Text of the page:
Embedded Paper Hurricane Shell Candle Project

By Bob Sherman

I originally published this project in December 1998 after seeing a display of beautiful designer papers at a local craft store. Although my camera cannot capture the beautiful glow from within when burning a candle in these, they are quite stunning.

Important - Since paper is flammable, it should never be used in a traditional type candle.
By making these as a shell the candle can be contained in glass within the candle, greatly reducing the potential for fire. Another benefit to making these shell style is that they glow very well from the moment they are lit, unlike a wicked candle which has to burn quite a while before the flame is "inside".

PLEASE NOTE!! - This project requires working with hot wax so all normal candle making safety rules apply. Candle making can be dangerous if proper safety procedures are not followed. Please read these Safety Rules before attempting any candle making projects.

Wax Formula
This formula provides optimal hardness and translucency - make enough to fill the mold:

Candle Making Supplies

The following candle making supplies were used to make this project. Clicking on the item name will bring you to that item's page with a full description and ordering information.

Item Amount Used
140 Melt Point Paraffin Wax Enough to fill the mold.
Micro 180 Enough to fill the mold for as many as you want to make.
Round Hurricane Mold To make the hanging loops.
Mold Weights Minimum of two on large molds. A piece of chain may also be used for this.
Decorative Paper Hold it up to the light - the more translucent it is the better the candle will look.
Scissors Must be sharp.
Masking Tape A small Piece.
Water Bath Container A bucket with cool water.
Clothespin Spring type. One needed.
Melting / Pouring Pot For melting the wax.
Thermometer One

Step By Step Instructions

1. Cut a strip of paper approximately 3/8 inch shorter than the height of the mold. 2. Wrap it around the mold to make sure it is long enough. Trim the overlap to approximately 1/2 inch.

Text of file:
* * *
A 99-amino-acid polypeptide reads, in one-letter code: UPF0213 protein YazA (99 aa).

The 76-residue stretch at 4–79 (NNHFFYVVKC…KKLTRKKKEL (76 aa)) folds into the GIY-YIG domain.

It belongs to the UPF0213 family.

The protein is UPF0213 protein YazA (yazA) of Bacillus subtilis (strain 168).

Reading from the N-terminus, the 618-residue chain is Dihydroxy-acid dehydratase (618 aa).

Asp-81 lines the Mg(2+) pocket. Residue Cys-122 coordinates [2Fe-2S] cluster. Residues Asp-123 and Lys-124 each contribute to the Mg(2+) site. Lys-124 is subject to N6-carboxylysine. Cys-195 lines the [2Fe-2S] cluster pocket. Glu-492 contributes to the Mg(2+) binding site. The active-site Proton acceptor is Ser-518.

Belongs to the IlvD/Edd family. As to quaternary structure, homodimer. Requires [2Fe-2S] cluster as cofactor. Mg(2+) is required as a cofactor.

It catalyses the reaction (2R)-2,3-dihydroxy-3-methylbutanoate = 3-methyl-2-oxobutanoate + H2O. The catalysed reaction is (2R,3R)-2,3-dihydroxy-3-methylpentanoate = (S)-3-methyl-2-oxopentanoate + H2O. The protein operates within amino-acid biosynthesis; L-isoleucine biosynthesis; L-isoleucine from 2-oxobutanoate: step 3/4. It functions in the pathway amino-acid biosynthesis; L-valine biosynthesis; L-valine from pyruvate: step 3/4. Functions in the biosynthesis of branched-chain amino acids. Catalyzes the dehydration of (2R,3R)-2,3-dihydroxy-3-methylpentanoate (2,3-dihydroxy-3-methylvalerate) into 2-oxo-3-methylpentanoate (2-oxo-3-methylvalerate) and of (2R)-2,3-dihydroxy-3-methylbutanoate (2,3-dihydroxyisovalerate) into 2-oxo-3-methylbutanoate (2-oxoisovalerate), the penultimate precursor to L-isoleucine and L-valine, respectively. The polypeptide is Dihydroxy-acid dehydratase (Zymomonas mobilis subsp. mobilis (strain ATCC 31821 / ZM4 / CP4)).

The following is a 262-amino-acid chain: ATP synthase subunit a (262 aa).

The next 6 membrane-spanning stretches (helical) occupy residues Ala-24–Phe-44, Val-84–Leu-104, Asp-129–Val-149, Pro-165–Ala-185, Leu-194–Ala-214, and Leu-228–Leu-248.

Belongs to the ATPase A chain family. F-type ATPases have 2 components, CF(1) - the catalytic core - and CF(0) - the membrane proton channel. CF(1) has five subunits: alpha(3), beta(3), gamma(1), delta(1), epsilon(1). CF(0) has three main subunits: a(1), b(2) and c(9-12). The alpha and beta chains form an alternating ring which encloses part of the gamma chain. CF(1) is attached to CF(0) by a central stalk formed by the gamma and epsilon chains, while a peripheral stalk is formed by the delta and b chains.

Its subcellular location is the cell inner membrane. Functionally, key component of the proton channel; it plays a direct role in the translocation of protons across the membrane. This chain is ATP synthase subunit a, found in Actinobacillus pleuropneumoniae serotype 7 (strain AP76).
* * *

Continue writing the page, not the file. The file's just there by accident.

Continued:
3. Wrap it around the inside of the mold. Tape the overlap with a bit of masking tape. Slide it out of the mold and use a scissors to remove the overlap. 4. Place the paper back into the mold. Align the seam and hold it in place with a clothespin.
5. If you don't have a hurricane mold, a large regular candle mold may be used by sealing the wick hole. 6. The wax is poured at 190-195 degrees F. Remove the clothespin and use a wooden dowel or wooden spoon handle to position the paper if needed.
7. Let it sit for several minutes to allow any air trapped by the paper to escape. Use heavy insulated gloves when handling the mold 8. Place in a cool water bath - don't forget your mold weights or it will tip over.

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Disclaimer: The information presented here is accurate to the best of my knowledge and common candle making practices as of the time of this writing Originally published in the late December 1998 and updated in January 2006 and July 2011. The author and the publisher accept no liability for the use or misuse of any of the information presented in this article. This article is presented for informational purposes and is used at your own risk.

Author: Bob Sherman

Publisher: Bobby's Craft Boutique Inc.

This article is provided free of charge for use. Candles may be made and sold using this design royalty free, however no portion of this article may be reproduced for publication elsewhere without express permission from Bobby's Craft Boutique Inc. with the following exceptions: